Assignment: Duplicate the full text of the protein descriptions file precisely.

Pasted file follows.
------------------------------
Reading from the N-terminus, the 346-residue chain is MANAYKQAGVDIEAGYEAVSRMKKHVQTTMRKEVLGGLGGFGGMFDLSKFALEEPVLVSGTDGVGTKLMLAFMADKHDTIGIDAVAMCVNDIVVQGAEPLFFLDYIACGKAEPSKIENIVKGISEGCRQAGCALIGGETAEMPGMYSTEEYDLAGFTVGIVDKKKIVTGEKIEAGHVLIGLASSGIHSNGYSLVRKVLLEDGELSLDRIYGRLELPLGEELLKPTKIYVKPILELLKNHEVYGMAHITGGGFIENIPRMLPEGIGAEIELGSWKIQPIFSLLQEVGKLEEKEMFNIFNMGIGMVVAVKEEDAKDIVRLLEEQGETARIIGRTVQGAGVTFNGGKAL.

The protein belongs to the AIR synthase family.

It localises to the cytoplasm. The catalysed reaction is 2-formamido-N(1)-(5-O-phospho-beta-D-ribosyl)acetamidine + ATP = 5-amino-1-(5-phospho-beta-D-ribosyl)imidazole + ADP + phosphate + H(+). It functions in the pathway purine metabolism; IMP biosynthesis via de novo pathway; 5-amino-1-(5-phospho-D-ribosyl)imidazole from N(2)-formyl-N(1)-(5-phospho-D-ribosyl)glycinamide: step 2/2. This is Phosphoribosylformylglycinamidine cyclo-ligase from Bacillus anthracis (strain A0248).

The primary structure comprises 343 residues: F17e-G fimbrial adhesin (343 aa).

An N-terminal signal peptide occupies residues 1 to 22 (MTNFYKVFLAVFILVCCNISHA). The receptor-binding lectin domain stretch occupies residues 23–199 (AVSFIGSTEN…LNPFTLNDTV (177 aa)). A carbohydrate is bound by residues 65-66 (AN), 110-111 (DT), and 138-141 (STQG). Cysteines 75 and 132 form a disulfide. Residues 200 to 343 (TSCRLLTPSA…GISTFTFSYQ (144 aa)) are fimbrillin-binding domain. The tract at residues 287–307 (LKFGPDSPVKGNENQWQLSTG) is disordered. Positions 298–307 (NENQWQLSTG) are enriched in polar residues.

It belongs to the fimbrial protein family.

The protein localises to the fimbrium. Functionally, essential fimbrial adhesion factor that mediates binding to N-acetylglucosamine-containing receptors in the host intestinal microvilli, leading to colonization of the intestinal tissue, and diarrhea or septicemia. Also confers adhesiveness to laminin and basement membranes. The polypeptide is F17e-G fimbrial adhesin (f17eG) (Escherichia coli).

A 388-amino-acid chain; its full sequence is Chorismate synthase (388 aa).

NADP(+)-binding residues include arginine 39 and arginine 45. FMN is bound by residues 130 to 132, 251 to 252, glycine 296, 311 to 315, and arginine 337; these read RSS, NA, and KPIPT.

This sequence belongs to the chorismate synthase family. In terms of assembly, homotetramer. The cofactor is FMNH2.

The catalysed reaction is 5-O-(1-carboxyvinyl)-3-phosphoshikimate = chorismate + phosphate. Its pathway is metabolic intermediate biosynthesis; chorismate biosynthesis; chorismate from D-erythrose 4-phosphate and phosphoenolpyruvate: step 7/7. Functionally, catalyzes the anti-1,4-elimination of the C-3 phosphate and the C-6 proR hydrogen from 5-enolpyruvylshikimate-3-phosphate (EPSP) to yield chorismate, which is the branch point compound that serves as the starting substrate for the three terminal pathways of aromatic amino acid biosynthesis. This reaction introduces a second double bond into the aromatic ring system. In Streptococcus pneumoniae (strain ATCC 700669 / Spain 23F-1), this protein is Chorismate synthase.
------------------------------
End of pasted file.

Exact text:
Reading from the N-terminus, the 346-residue chain is MANAYKQAGVDIEAGYEAVSRMKKHVQTTMRKEVLGGLGGFGGMFDLSKFALEEPVLVSGTDGVGTKLMLAFMADKHDTIGIDAVAMCVNDIVVQGAEPLFFLDYIACGKAEPSKIENIVKGISEGCRQAGCALIGGETAEMPGMYSTEEYDLAGFTVGIVDKKKIVTGEKIEAGHVLIGLASSGIHSNGYSLVRKVLLEDGELSLDRIYGRLELPLGEELLKPTKIYVKPILELLKNHEVYGMAHITGGGFIENIPRMLPEGIGAEIELGSWKIQPIFSLLQEVGKLEEKEMFNIFNMGIGMVVAVKEEDAKDIVRLLEEQGETARIIGRTVQGAGVTFNGGKAL.

The protein belongs to the AIR synthase family.

It localises to the cytoplasm. The catalysed reaction is 2-formamido-N(1)-(5-O-phospho-beta-D-ribosyl)acetamidine + ATP = 5-amino-1-(5-phospho-beta-D-ribosyl)imidazole + ADP + phosphate + H(+). It functions in the pathway purine metabolism; IMP biosynthesis via de novo pathway; 5-amino-1-(5-phospho-D-ribosyl)imidazole from N(2)-formyl-N(1)-(5-phospho-D-ribosyl)glycinamide: step 2/2. This is Phosphoribosylformylglycinamidine cyclo-ligase from Bacillus anthracis (strain A0248).

The primary structure comprises 343 residues: F17e-G fimbrial adhesin (343 aa).

An N-terminal signal peptide occupies residues 1 to 22 (MTNFYKVFLAVFILVCCNISHA). The receptor-binding lectin domain stretch occupies residues 23–199 (AVSFIGSTEN…LNPFTLNDTV (177 aa)). A carbohydrate is bound by residues 65-66 (AN), 110-111 (DT), and 138-141 (STQG). Cysteines 75 and 132 form a disulfide. Residues 200 to 343 (TSCRLLTPSA…GISTFTFSYQ (144 aa)) are fimbrillin-binding domain. The tract at residues 287–307 (LKFGPDSPVKGNENQWQLSTG) is disordered. Positions 298–307 (NENQWQLSTG) are enriched in polar residues.

It belongs to the fimbrial protein family.

The protein localises to the fimbrium. Functionally, essential fimbrial adhesion factor that mediates binding to N-acetylglucosamine-containing receptors in the host intestinal microvilli, leading to colonization of the intestinal tissue, and diarrhea or septicemia. Also confers adhesiveness to laminin and basement membranes. The polypeptide is F17e-G fimbrial adhesin (f17eG) (Escherichia coli).

A 388-amino-acid chain; its full sequence is Chorismate synthase (388 aa).

NADP(+)-binding residues include arginine 39 and arginine 45. FMN is bound by residues 130 to 132, 251 to 252, glycine 296, 311 to 315, and arginine 337; these read RSS, NA, and KPIPT.

This sequence belongs to the chorismate synthase family. In terms of assembly, homotetramer. The cofactor is FMNH2.

The catalysed reaction is 5-O-(1-carboxyvinyl)-3-phosphoshikimate = chorismate + phosphate. Its pathway is metabolic intermediate biosynthesis; chorismate biosynthesis; chorismate from D-erythrose 4-phosphate and phosphoenolpyruvate: step 7/7. Functionally, catalyzes the anti-1,4-elimination of the C-3 phosphate and the C-6 proR hydrogen from 5-enolpyruvylshikimate-3-phosphate (EPSP) to yield chorismate, which is the branch point compound that serves as the starting substrate for the three terminal pathways of aromatic amino acid biosynthesis. This reaction introduces a second double bond into the aromatic ring system. In Streptococcus pneumoniae (strain ATCC 700669 / Spain 23F-1), this protein is Chorismate synthase.